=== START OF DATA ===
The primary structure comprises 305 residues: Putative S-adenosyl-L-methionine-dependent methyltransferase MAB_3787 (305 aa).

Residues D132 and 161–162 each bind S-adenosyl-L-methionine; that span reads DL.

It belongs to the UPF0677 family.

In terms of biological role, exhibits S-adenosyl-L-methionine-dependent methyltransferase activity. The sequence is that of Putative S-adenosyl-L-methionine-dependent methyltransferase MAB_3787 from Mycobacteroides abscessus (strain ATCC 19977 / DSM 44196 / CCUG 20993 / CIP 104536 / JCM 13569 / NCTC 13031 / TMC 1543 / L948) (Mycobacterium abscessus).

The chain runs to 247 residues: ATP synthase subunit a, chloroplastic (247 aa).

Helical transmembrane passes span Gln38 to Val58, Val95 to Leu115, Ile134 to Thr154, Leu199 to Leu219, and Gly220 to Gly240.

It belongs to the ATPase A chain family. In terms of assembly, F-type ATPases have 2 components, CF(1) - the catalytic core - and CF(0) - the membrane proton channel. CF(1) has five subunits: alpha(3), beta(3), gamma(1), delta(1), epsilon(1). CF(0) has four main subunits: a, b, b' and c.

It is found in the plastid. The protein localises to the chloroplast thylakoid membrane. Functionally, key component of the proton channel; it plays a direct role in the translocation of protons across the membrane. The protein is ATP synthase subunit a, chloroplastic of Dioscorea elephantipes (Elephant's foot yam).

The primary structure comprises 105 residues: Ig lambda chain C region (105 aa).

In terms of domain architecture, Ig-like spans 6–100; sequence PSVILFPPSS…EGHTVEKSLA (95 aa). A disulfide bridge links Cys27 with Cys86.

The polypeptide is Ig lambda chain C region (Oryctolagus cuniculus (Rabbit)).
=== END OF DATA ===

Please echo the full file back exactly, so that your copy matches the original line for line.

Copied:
The primary structure comprises 305 residues: Putative S-adenosyl-L-methionine-dependent methyltransferase MAB_3787 (305 aa).

Residues D132 and 161–162 each bind S-adenosyl-L-methionine; that span reads DL.

It belongs to the UPF0677 family.

In terms of biological role, exhibits S-adenosyl-L-methionine-dependent methyltransferase activity. The sequence is that of Putative S-adenosyl-L-methionine-dependent methyltransferase MAB_3787 from Mycobacteroides abscessus (strain ATCC 19977 / DSM 44196 / CCUG 20993 / CIP 104536 / JCM 13569 / NCTC 13031 / TMC 1543 / L948) (Mycobacterium abscessus).

The chain runs to 247 residues: ATP synthase subunit a, chloroplastic (247 aa).

Helical transmembrane passes span Gln38 to Val58, Val95 to Leu115, Ile134 to Thr154, Leu199 to Leu219, and Gly220 to Gly240.

It belongs to the ATPase A chain family. In terms of assembly, F-type ATPases have 2 components, CF(1) - the catalytic core - and CF(0) - the membrane proton channel. CF(1) has five subunits: alpha(3), beta(3), gamma(1), delta(1), epsilon(1). CF(0) has four main subunits: a, b, b' and c.

It is found in the plastid. The protein localises to the chloroplast thylakoid membrane. Functionally, key component of the proton channel; it plays a direct role in the translocation of protons across the membrane. The protein is ATP synthase subunit a, chloroplastic of Dioscorea elephantipes (Elephant's foot yam).

The primary structure comprises 105 residues: Ig lambda chain C region (105 aa).

In terms of domain architecture, Ig-like spans 6–100; sequence PSVILFPPSS…EGHTVEKSLA (95 aa). A disulfide bridge links Cys27 with Cys86.

The polypeptide is Ig lambda chain C region (Oryctolagus cuniculus (Rabbit)).